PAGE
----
Supreme Court revisits how much leeway judges can have in sentencing
Two years ago, the US Supreme Court struck down the federal sentencing guidelines system because it forced judges in some cases to increase a criminal's punishment based on information that had never been proved to a jury.Skip to next paragraph
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The Constitution says that every defendant has a right to a jury trial, and the high court ruled that such a mandatory sentencing system violates that right.
Instead of invalidating the entire guidelines system and leaving it to Congress to fix the problem, five justices agreed to craft a remedy to retain most of the guidelines. But the result has confused many judges across the country and caused federal appeals courts to rule in conflicting ways.
Tuesday, the high court is set to hear oral argument in two cases that analysts say may help clear up some of the confusion. The decision will be closely watched.
"We are talking about the rules that govern every federal case – 80,000 cases a year," says Marc Miller, a law professor and sentencing scholar at the University of Arizona College of Law.
In its 2005 decision, the Supreme Court ruled that the sentencing guidelines were no longer mandatory, only advisory. "The district courts, while not bound to apply the guidelines, must consult those guidelines and take them into account when sentencing," Justice Stephen Breyer, declared in a second part of that decision.
Justice Breyer didn't stop there. He and his four colleagues empowered the appeals courts to police this new sentencing system by examining whether sentencing judges were being unreasonable in the way they determined punishment.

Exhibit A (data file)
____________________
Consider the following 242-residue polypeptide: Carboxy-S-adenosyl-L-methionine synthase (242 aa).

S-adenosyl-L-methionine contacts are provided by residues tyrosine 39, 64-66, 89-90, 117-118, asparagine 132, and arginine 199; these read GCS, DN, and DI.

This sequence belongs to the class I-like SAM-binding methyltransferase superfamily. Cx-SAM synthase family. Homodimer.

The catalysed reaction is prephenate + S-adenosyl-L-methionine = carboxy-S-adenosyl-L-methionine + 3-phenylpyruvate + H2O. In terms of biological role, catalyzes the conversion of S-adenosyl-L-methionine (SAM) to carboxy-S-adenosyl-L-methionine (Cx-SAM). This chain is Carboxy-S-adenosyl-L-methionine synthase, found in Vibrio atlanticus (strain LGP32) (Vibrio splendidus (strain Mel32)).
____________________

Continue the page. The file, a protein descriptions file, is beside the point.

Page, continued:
In a dissent, Justice Antonin Scalia warned that Breyer's remedial action would "wreak havoc" in federal district and appeals courts. Although it is unclear exactly how much havoc has been wreaked, there is no doubt that many courts are struggling to interpret the decision.
At issue is how much weight judges should give to the guidelines now that they are only advisory?
On one side are those who argue that sentencing judges should be free to adopt or reject the guidelines on an equal footing with several other factors Congress has identified as important sentencing objectives. The key, they say, is that judges rely on reasoned judgment rather than a mechanical guidelines formula to mete out punishments.
On the other side are those who say the guidelines must be afforded an exalted status among sentencing factors since they represent the collective wisdom of the US Sentencing Commission created by Congress.
Five of the nation's 12 appeals courts have embraced the former approach, while seven have embraced the latter approach.
Specifically, the question is whether appeals court judges should award a presumption of reasonableness to any sentence imposed within the range of the guidelines.
Such an approach promotes clarity, stability, and uniformity in the sentencing nationwide, supporters say.
Critics say it erodes the advisory nature of the guidelines and judicial flexibility at sentencing, potentially raising the same constitutional objection that led to mandatory guidelines being struck down in 2005.